Developers would have to get the approval of East Rockaway...

Developers would have to get the approval of East Rockaway Village trustees, as well as others, for a proposed condo development bordering East Rockaway and Oceanside. (Aug. 2, 2012) Credit: Amy Onorato

A Jericho developer wants to convert a derelict warehouse and marina on the border of East Rockaway and Oceanside into 84 condominiums.

Beechwood Atlantic Avenue wants to convert the 2.72-acre property, located near the East Rockaway train station and Mill River on Atlantic Avenue, into six buildings. The marina and warehouse date to the 1930s, the developer said.

Beechwood must first secure approvals from the East Rockaway board of trustees, Nassau County planning board, and Hempstead Town board and board of appeals, Hempstead officials said.

The developer has pitched the project to Hempstead's town board as a storm-resistant development that will stand up to natural disasters. East Rockaway was one of the hardest-hit communities on Long Island during superstorm Sandy.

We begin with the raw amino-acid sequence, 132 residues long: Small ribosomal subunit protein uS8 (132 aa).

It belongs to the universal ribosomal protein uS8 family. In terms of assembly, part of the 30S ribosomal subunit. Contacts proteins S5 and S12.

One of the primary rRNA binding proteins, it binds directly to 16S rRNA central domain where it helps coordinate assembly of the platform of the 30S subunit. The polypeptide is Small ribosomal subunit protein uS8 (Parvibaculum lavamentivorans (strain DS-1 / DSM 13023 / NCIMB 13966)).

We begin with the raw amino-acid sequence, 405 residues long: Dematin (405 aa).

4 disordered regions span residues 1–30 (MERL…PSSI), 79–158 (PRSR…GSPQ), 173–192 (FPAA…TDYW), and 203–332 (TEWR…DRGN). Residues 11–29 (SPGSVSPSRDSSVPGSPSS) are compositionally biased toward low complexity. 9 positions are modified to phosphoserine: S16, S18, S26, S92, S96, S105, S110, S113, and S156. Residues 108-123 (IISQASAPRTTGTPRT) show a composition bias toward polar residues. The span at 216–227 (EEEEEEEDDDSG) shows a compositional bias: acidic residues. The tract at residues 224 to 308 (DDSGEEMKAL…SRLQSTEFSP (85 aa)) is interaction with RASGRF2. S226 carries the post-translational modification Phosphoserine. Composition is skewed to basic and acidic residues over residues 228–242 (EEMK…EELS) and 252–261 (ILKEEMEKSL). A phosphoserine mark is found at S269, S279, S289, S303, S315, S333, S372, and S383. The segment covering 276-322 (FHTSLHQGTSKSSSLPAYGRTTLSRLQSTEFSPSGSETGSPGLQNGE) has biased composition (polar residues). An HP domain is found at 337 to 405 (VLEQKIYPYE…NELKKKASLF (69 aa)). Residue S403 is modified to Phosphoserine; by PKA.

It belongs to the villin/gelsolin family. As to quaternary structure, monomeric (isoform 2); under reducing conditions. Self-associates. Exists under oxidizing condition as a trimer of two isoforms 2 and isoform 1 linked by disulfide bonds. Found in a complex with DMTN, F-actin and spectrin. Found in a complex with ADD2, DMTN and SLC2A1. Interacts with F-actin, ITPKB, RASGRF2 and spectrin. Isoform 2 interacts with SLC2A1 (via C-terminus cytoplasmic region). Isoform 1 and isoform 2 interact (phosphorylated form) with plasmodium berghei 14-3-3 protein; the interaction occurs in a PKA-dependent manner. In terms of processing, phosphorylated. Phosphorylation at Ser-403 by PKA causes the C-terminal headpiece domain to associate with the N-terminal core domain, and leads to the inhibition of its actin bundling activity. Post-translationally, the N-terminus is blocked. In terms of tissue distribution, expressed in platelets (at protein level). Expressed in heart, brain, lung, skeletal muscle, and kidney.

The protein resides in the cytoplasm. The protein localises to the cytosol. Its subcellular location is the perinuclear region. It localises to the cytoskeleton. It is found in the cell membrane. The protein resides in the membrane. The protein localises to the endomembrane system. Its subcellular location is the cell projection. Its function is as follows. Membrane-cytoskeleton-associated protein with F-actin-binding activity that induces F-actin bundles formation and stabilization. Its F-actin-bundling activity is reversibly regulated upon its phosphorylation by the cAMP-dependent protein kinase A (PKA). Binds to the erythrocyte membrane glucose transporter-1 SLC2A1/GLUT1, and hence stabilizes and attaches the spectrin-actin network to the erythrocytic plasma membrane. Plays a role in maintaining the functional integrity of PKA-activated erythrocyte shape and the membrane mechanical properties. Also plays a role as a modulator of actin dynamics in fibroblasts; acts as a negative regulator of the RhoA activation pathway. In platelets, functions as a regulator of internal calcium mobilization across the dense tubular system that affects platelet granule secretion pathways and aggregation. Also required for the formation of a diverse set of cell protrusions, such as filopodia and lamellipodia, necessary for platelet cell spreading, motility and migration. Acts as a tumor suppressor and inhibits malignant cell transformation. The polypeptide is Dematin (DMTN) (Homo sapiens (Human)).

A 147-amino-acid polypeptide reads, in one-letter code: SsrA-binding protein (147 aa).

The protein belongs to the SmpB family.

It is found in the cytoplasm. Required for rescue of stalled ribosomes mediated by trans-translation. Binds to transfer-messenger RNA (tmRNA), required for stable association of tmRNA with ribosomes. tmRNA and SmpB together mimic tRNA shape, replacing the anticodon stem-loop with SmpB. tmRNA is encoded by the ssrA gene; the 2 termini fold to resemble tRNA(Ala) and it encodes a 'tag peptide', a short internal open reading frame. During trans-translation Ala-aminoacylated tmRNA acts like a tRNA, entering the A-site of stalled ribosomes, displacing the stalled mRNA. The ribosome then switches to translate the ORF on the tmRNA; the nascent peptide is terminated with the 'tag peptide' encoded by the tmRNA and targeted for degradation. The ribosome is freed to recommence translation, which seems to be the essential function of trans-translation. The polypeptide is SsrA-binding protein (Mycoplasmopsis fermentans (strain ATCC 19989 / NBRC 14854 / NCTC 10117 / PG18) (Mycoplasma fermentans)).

"It would take something much worse than Sandy to impact these homes," said Michael Dubb, principal of Beechwood, during a Nov. 12 public hearing on the project.

Hempstead has not set dates for its boards to vote on the project, said Mike Deery, a spokesman for the town. He declined to speculate on when the votes could occur.

Attempts to reach East Rockaway village officials and the Nassau County planning board were not successful.

Two residents spoke in favor of the project at the public hearing in Hempstead Town Hall.

"I find it encouraging that we have business people who are willing to invest in waterfront property, particularly after the Sandy storm," said Robert Durso of Rockville Centre.

The property is owned by Franruss Realty Co. and C & D Atlantic Realty LLC of East Rockaway, town documents state.

Dubb said the first floor of the development will be about 10 feet above the ground.

The units will have a parking area located under the buildings, which will be four stories high, according to the documents.

The developer said the project's location near the Long Island Rail Road station will be a major selling point.

"It's a location that we think is ideal to forward-thinking, 21st century development," said Al D'Agostino, an attorney for the developer.

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